Despite, or perhaps because, New Zealand is such a young country it hasn’t been particularly good at preserving it’s heritage, nor judging by the typical number and make up of visitors do Kiwis seem to be particularly keen to visit what there is remaining (at least in comparison with a typical National Trust property in the UK). It’s a shame as there are some wonderful places NZ Heritage has preserved for future generations, including these in Otago.
A significant place in New Zealand history as one of the farms that sent meat on the first refrigerated ship (the Dunedin) to Britain in 1882, revolutionising the New Zealand economy. One of a number of company owned farms, Totara was a huge and highly productive farm providing meat and grain for export.
Once part of the Totara Estate, now a well preserved (and operational on certain days) mill dating from 1865. It’s a complex machine, primarily of American origin, covering four stories, which seems to encompass four seasons, from a freezer in the basement to a hothouse in the loft. We had the place for ourselves for an hour, and were treated to a wonderful guided tour that brought the place to life.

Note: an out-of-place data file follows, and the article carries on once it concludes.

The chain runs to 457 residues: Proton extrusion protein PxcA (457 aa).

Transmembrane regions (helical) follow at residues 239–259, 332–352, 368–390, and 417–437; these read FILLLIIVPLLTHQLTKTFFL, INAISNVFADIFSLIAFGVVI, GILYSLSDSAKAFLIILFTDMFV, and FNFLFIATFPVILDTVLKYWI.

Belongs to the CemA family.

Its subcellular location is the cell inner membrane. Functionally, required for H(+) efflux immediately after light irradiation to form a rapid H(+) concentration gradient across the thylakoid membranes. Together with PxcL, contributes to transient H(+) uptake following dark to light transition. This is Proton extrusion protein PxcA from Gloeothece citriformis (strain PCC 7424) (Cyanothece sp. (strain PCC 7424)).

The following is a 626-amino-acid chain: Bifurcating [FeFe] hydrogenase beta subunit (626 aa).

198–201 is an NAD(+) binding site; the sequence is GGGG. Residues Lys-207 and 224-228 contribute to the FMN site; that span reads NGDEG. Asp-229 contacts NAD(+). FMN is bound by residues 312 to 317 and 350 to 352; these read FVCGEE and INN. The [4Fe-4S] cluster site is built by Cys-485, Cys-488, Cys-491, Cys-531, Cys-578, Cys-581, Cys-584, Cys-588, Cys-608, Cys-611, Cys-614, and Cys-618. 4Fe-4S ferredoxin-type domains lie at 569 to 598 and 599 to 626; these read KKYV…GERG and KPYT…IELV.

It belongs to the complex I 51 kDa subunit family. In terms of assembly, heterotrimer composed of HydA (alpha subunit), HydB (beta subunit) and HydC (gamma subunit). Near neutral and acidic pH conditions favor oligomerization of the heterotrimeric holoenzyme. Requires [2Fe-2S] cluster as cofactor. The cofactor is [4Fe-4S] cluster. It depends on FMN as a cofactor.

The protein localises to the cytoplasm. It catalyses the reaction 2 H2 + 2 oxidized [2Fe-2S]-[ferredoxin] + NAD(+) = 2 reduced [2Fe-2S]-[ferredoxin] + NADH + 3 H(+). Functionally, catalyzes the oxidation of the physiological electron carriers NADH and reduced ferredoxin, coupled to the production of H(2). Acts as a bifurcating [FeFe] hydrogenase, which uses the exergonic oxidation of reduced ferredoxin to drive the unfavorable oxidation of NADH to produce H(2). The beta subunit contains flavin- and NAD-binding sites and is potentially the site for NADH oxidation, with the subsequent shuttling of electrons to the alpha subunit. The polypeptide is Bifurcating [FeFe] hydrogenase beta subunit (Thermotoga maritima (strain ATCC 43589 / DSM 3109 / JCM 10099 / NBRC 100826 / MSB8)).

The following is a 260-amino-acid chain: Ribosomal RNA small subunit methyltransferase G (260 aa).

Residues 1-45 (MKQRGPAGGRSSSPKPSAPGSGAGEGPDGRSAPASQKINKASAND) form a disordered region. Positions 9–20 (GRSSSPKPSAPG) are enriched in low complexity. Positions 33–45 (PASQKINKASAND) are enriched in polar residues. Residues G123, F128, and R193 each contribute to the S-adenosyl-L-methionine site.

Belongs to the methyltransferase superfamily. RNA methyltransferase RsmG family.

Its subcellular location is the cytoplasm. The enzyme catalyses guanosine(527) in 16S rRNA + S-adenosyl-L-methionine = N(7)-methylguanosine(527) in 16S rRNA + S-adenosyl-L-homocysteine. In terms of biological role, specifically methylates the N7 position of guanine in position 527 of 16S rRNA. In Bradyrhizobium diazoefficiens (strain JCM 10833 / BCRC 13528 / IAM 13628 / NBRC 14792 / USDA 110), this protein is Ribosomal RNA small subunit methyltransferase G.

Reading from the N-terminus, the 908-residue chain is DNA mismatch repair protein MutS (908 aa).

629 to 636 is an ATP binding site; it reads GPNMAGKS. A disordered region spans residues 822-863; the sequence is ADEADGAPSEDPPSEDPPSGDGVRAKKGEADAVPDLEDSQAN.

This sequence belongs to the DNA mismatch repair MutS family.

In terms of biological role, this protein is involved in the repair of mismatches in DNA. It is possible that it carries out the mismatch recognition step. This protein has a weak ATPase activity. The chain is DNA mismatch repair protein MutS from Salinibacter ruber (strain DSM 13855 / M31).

Hayes Engineering Works and Homestead
Thankfully pretty popular now due to it’s location on the brilliant Central Otago Rail Trail, this is a fascinating snapshot of life in the late nineteenth century, where ingenuity and invention were critical to success in the remote farmlands of Central Otago. The Homestead is relatively flash but a late addition, for most of their life the eleven members of the Hayes family lived in a two room house made of mud.